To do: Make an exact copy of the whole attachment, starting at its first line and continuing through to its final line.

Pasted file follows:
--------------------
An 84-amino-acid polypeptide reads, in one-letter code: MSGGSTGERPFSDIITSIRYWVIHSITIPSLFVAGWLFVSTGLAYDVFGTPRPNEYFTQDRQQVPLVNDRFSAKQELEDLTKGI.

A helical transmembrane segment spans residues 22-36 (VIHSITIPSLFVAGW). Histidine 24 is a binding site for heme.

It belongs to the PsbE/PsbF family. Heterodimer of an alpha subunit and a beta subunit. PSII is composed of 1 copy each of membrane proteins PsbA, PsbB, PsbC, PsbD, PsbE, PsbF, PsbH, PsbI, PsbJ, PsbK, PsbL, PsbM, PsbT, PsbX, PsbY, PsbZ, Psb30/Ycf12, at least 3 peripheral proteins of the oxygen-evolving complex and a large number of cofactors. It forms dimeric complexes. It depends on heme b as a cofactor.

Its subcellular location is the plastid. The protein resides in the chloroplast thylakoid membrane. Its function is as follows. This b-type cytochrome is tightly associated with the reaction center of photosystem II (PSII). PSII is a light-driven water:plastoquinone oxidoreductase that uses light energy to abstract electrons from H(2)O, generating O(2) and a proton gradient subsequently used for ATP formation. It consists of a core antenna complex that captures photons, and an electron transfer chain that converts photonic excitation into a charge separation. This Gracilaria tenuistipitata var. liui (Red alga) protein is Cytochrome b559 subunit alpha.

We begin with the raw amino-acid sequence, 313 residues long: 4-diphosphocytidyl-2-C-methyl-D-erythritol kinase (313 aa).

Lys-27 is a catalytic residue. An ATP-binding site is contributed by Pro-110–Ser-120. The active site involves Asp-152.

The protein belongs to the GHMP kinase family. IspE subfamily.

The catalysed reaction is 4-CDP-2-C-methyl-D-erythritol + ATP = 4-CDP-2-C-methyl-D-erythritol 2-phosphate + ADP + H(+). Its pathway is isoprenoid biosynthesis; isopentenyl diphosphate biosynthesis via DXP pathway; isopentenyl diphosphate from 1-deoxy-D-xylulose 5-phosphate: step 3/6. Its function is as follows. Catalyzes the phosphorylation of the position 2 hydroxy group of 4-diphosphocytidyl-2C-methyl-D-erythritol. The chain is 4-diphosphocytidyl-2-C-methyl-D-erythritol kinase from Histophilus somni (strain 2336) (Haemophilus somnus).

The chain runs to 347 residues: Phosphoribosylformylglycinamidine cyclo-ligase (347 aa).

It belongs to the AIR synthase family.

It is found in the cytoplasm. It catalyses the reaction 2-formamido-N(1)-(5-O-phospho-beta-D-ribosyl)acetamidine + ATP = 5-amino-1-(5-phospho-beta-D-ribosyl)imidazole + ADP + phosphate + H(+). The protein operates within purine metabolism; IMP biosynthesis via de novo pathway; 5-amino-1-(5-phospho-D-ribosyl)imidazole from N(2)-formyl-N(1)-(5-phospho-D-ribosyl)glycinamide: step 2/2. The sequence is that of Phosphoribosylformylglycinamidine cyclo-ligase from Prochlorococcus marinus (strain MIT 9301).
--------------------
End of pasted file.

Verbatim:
An 84-amino-acid polypeptide reads, in one-letter code: MSGGSTGERPFSDIITSIRYWVIHSITIPSLFVAGWLFVSTGLAYDVFGTPRPNEYFTQDRQQVPLVNDRFSAKQELEDLTKGI.

A helical transmembrane segment spans residues 22-36 (VIHSITIPSLFVAGW). Histidine 24 is a binding site for heme.

It belongs to the PsbE/PsbF family. Heterodimer of an alpha subunit and a beta subunit. PSII is composed of 1 copy each of membrane proteins PsbA, PsbB, PsbC, PsbD, PsbE, PsbF, PsbH, PsbI, PsbJ, PsbK, PsbL, PsbM, PsbT, PsbX, PsbY, PsbZ, Psb30/Ycf12, at least 3 peripheral proteins of the oxygen-evolving complex and a large number of cofactors. It forms dimeric complexes. It depends on heme b as a cofactor.

Its subcellular location is the plastid. The protein resides in the chloroplast thylakoid membrane. Its function is as follows. This b-type cytochrome is tightly associated with the reaction center of photosystem II (PSII). PSII is a light-driven water:plastoquinone oxidoreductase that uses light energy to abstract electrons from H(2)O, generating O(2) and a proton gradient subsequently used for ATP formation. It consists of a core antenna complex that captures photons, and an electron transfer chain that converts photonic excitation into a charge separation. This Gracilaria tenuistipitata var. liui (Red alga) protein is Cytochrome b559 subunit alpha.

We begin with the raw amino-acid sequence, 313 residues long: 4-diphosphocytidyl-2-C-methyl-D-erythritol kinase (313 aa).

Lys-27 is a catalytic residue. An ATP-binding site is contributed by Pro-110–Ser-120. The active site involves Asp-152.

The protein belongs to the GHMP kinase family. IspE subfamily.

The catalysed reaction is 4-CDP-2-C-methyl-D-erythritol + ATP = 4-CDP-2-C-methyl-D-erythritol 2-phosphate + ADP + H(+). Its pathway is isoprenoid biosynthesis; isopentenyl diphosphate biosynthesis via DXP pathway; isopentenyl diphosphate from 1-deoxy-D-xylulose 5-phosphate: step 3/6. Its function is as follows. Catalyzes the phosphorylation of the position 2 hydroxy group of 4-diphosphocytidyl-2C-methyl-D-erythritol. The chain is 4-diphosphocytidyl-2-C-methyl-D-erythritol kinase from Histophilus somni (strain 2336) (Haemophilus somnus).

The chain runs to 347 residues: Phosphoribosylformylglycinamidine cyclo-ligase (347 aa).

It belongs to the AIR synthase family.

It is found in the cytoplasm. It catalyses the reaction 2-formamido-N(1)-(5-O-phospho-beta-D-ribosyl)acetamidine + ATP = 5-amino-1-(5-phospho-beta-D-ribosyl)imidazole + ADP + phosphate + H(+). The protein operates within purine metabolism; IMP biosynthesis via de novo pathway; 5-amino-1-(5-phospho-D-ribosyl)imidazole from N(2)-formyl-N(1)-(5-phospho-D-ribosyl)glycinamide: step 2/2. The sequence is that of Phosphoribosylformylglycinamidine cyclo-ligase from Prochlorococcus marinus (strain MIT 9301).